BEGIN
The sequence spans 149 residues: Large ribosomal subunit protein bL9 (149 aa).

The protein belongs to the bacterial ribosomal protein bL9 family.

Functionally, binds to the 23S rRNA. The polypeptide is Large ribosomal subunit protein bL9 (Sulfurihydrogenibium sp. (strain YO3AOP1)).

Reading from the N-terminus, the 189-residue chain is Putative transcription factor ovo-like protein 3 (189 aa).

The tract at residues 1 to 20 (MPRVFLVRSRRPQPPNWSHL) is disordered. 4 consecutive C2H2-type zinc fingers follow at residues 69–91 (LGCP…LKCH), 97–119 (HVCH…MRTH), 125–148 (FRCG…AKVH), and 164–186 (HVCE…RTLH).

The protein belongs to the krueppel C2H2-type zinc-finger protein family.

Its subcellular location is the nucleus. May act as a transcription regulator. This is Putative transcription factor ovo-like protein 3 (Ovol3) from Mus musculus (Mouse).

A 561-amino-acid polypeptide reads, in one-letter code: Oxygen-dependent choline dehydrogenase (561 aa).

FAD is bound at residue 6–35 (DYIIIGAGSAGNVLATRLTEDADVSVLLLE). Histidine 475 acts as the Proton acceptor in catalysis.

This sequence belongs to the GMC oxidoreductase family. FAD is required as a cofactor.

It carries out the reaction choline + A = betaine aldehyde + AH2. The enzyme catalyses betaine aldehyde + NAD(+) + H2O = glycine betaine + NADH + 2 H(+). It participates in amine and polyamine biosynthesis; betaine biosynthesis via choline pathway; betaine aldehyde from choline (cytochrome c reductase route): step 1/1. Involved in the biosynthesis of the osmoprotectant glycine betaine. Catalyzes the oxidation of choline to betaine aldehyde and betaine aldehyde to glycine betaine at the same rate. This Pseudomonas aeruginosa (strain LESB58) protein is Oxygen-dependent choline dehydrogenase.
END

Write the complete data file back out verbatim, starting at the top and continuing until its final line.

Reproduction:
The sequence spans 149 residues: Large ribosomal subunit protein bL9 (149 aa).

The protein belongs to the bacterial ribosomal protein bL9 family.

Functionally, binds to the 23S rRNA. The polypeptide is Large ribosomal subunit protein bL9 (Sulfurihydrogenibium sp. (strain YO3AOP1)).

Reading from the N-terminus, the 189-residue chain is Putative transcription factor ovo-like protein 3 (189 aa).

The tract at residues 1 to 20 (MPRVFLVRSRRPQPPNWSHL) is disordered. 4 consecutive C2H2-type zinc fingers follow at residues 69–91 (LGCP…LKCH), 97–119 (HVCH…MRTH), 125–148 (FRCG…AKVH), and 164–186 (HVCE…RTLH).

The protein belongs to the krueppel C2H2-type zinc-finger protein family.

Its subcellular location is the nucleus. May act as a transcription regulator. This is Putative transcription factor ovo-like protein 3 (Ovol3) from Mus musculus (Mouse).

A 561-amino-acid polypeptide reads, in one-letter code: Oxygen-dependent choline dehydrogenase (561 aa).

FAD is bound at residue 6–35 (DYIIIGAGSAGNVLATRLTEDADVSVLLLE). Histidine 475 acts as the Proton acceptor in catalysis.

This sequence belongs to the GMC oxidoreductase family. FAD is required as a cofactor.

It carries out the reaction choline + A = betaine aldehyde + AH2. The enzyme catalyses betaine aldehyde + NAD(+) + H2O = glycine betaine + NADH + 2 H(+). It participates in amine and polyamine biosynthesis; betaine biosynthesis via choline pathway; betaine aldehyde from choline (cytochrome c reductase route): step 1/1. Involved in the biosynthesis of the osmoprotectant glycine betaine. Catalyzes the oxidation of choline to betaine aldehyde and betaine aldehyde to glycine betaine at the same rate. This Pseudomonas aeruginosa (strain LESB58) protein is Oxygen-dependent choline dehydrogenase.